Judge tells jury it would be “illogical” to fully acquit murder accused

Judge tells jury it would be “illogical” to fully acquit murder accused

A judge has told a jury at a murder trial that it would be "illogical" to fully acquit any of the three men before them.

Justice Margaret Heneghan explained to the jury that there are four possible verdicts in relation to each of the three murder accused but that the not guilty verdict is, in her opinion, "theoretical".

Justice Heneghan was giving her charge in the trial of Matthew Cummins, (22), of Churchview Heights, Edenderry, Co Offaly, Sean Davy, (21), of Clonmullen Drive, Edenderry and James Davy (25), of Thornhill Meadows, Celbridge, Co Kildare.

All three have pleaded not guilty to murdering 64-year-old Thomas 'Toddy' Dooley at his home in Sr Senan Court, Edenderry on February 12, 2014.

The trial has heard that the three men got into the 64-year-old's home through a window at about 5.30am on a cold February morning. Mr Dooley, who was used to having young visitors at irregular hours, drank with them for a time but was then beaten to death.

The prosecution says that all three are equally guilty and were involved in a "joint enterprise" to murder Mr Dooley.

Today Justice Margaret Heneghan finished her charge to the jury and sent the eight men and four women out to begin their deliberations.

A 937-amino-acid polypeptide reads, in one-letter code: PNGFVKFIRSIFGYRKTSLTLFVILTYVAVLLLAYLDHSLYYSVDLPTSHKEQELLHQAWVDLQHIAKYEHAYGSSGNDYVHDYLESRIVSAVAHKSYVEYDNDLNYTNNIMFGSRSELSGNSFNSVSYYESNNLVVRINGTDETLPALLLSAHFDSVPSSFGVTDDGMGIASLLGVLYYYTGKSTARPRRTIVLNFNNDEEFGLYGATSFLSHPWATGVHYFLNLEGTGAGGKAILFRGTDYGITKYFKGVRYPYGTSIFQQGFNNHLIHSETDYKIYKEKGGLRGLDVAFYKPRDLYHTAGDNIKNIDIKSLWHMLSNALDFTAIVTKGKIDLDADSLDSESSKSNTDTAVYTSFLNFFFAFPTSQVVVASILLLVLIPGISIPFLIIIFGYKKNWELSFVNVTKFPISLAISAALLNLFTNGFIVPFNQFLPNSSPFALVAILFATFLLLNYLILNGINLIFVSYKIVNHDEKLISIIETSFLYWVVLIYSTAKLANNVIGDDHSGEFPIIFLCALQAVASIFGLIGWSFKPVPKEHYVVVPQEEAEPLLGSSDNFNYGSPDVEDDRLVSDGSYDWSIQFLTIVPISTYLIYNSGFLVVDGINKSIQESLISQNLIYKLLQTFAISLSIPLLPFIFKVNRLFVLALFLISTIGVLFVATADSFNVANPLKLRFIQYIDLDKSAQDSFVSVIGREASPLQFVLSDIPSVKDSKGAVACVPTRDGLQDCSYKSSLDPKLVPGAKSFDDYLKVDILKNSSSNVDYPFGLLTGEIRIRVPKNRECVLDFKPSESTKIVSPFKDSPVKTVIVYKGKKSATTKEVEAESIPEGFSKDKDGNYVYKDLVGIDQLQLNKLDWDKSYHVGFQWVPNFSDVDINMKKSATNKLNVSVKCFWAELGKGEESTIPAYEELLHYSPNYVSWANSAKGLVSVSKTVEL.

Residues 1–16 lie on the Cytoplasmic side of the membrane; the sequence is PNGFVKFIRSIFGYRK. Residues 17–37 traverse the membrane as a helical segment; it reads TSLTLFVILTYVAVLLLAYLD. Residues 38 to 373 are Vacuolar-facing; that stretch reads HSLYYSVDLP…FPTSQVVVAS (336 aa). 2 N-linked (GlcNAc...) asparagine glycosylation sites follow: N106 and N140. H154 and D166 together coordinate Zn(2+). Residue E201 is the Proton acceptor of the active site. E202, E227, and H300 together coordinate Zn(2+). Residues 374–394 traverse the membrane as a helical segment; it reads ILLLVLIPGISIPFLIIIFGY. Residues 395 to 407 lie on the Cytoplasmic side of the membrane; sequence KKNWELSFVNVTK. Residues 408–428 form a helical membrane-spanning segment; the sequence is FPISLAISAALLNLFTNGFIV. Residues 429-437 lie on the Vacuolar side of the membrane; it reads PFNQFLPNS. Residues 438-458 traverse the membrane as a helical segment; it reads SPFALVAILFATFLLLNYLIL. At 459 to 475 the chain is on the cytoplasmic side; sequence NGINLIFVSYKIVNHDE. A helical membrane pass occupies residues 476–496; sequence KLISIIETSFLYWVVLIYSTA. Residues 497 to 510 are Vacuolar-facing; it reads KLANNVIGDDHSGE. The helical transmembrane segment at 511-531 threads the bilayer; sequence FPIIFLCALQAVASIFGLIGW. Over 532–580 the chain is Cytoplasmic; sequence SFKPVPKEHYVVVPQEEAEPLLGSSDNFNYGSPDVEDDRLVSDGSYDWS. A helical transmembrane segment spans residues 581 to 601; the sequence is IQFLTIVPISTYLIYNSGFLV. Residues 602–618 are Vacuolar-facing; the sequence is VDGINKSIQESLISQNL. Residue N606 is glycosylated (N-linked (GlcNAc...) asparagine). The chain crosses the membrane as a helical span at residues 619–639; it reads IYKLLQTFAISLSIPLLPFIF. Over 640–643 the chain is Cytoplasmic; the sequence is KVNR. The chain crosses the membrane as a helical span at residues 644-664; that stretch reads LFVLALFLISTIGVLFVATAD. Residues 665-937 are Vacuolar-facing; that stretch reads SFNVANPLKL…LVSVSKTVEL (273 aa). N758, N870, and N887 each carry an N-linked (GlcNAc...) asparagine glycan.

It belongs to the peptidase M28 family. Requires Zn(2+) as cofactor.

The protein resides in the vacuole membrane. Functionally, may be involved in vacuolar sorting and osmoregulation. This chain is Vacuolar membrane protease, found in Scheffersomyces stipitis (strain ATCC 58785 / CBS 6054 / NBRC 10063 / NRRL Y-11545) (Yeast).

She told them that there are four verdicts open to them in relation to each of the accused. Matthew Cummins and James Davy can be found guilty of murder, or not guilty of murder but guilty of manslaughter, or not guilty of murder but guilty of impeding the apprehension of the principle offender, or not guilty.

The third possible verdict for Sean Davy, who admitted striking Mr Dooley once on the head with a baseball bat, is not guilty of murder but guilty of assault causing harm.

Justice Heneghan said that a verdict of assault causing harm for Sean Davy was "open to you in theory only" and would not be logical given the evidence.

She explained that they could convict him of manslaughter if the prosecution had proven beyond reasonable doubt that he struck Mr Dooley but that he did not intend to cause serious harm.

In relation to the other two men she said a verdict of not guilty "is there in theory only".

She added: "If you come up with that verdict that would be illogical given the evidence we have had over the last three weeks."

She further warned the jury that they must consider each of the accused separately. She said accounts of what happened on the night given by any of the accused are only relevant to that person. They therefore should not consider what one accused said about another when deciding their guilt or innocence.

The jury retired to begin considering their verdicts at 11.05 this morning.